French elections: Le Pen will not be another Meloni | Opinion

French elections: Le Pen will not be another Meloni | Opinion
French elections: Le Pen will not be another Meloni | Opinion

Jordan Bardella has already said he will delay the most expensive measures in his programme if he becomes prime minister. But Marine Le Pen’s protégé will not renege on all his party’s promises. And the new government’s inability, or unwillingness, to tackle France’s fiscal problems could trigger a serious reckoning in the markets when it presents its first budget in October.

An absolute majority for the National Rally (RN) is only one of two possible scenarios; the other is an undecided parliament. …

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Jordan Bardella has already said he will delay the most expensive measures in his programme if he becomes prime minister. But Marine Le Pen’s protégé will not renege on all his party’s promises. And the new government’s inability, or unwillingness, to tackle France’s fiscal problems could trigger a serious reckoning in the markets when it presents its first budget in October.

An absolute majority for the National Rally (RN) is only one of two possible scenarios; the other is a hung parliament. The markets have not yet panicked, although the French stock market has fallen by 6% since the European elections, compared with 2% for the Stoxx Europe 600. But the traders They seem to hope that if Bardella becomes prime minister, he will opt for a moderate path like the one Giorgia Meloni seems to be following in Italy. This is an illusion, for three reasons.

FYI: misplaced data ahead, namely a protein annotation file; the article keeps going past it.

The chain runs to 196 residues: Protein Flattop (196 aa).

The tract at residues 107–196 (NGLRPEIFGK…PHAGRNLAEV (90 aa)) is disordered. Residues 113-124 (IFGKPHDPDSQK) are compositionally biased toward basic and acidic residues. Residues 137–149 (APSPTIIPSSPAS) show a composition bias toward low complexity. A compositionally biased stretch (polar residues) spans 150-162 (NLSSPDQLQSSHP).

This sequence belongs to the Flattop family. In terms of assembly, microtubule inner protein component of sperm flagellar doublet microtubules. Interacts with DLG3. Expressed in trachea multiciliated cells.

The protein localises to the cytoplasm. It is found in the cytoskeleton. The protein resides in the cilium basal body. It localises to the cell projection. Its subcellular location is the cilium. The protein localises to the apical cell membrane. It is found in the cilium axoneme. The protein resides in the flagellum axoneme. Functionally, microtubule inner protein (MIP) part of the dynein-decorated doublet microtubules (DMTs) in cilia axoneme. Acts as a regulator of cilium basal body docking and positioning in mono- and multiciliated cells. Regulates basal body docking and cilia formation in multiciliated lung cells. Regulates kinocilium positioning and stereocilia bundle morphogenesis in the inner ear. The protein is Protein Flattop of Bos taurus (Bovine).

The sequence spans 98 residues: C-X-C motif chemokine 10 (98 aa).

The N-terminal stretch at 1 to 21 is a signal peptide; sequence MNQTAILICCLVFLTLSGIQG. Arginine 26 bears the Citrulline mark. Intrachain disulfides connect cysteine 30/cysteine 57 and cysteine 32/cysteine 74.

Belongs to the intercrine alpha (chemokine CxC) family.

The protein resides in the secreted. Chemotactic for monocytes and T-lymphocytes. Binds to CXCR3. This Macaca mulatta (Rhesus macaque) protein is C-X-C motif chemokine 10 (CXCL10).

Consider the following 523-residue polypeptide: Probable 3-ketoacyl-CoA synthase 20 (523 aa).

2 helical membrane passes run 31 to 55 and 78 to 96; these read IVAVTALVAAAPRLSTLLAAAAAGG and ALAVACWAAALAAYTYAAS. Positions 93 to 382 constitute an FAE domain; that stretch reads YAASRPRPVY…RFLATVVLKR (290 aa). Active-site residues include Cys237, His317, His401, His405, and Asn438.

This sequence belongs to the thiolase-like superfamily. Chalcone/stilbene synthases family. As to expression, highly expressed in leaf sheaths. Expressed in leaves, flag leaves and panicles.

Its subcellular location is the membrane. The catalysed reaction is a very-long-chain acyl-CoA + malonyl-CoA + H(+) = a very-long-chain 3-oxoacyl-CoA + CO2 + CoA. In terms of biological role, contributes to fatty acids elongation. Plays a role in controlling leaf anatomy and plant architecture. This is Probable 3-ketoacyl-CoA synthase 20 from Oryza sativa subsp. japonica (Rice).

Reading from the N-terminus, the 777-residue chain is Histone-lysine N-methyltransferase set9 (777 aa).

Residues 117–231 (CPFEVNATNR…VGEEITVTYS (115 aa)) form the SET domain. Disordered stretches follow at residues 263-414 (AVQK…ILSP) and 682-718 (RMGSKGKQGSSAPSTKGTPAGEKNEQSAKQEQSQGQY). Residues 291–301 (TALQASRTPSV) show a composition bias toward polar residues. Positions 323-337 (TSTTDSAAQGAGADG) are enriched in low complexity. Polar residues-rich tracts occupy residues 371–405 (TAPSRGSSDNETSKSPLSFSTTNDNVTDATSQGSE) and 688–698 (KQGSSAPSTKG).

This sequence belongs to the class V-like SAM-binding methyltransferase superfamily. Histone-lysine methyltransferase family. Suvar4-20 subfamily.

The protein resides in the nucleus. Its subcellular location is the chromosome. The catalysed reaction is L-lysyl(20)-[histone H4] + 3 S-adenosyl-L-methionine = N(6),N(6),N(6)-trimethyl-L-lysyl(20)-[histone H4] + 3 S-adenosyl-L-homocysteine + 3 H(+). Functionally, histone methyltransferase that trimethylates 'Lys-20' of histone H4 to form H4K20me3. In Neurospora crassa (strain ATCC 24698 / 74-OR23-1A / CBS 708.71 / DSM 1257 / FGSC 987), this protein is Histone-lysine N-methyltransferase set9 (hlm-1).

The first is that, although Bardella has said he would take his time to implement his proposals, the ones he wants to announce this summer are expensive. Cutting VAT on electricity and fuel would cost more than €11 billion a year, according to the Institut Montaigne. That would offset the €10 billion in spending cuts planned by Emmanuel Macron this year, and would add to a deficit that has already jumped to more than 5% of GDP.

Bardella would also have a hard time holding office in Italy, because her party has never had any responsibility at national level. Meloni was a minister under Silvio Berlusconi and her administration is staffed by experienced politicians. RN has no former ministers in its ranks, and could only rely on the resigned compliance of senior officials. Even Bardella’s prudence will not be a substitute for experience. The French economy is weak, with potential growth estimated by the IMF at 1.3% in the medium term. In addition, it is subject to an “excessive deficit” procedure by the EU.

Finally, Bardella would have to govern within the tight timeframe of the electoral calendar. The presidential election is scheduled for 2027, and Macron can call another early legislative election within a year. Bardella would have to act quickly to show that his party’s promises to cut income tax, increase welfare and nationalise motorways are not just for the gullible. Acting cautiously would disappoint voters. But acting decisively could upset the markets.

The authors are columnists for Reuters Breakingviews. The opinions are his own. The translation, by Carlos Gomez Downis the responsibility of Five days

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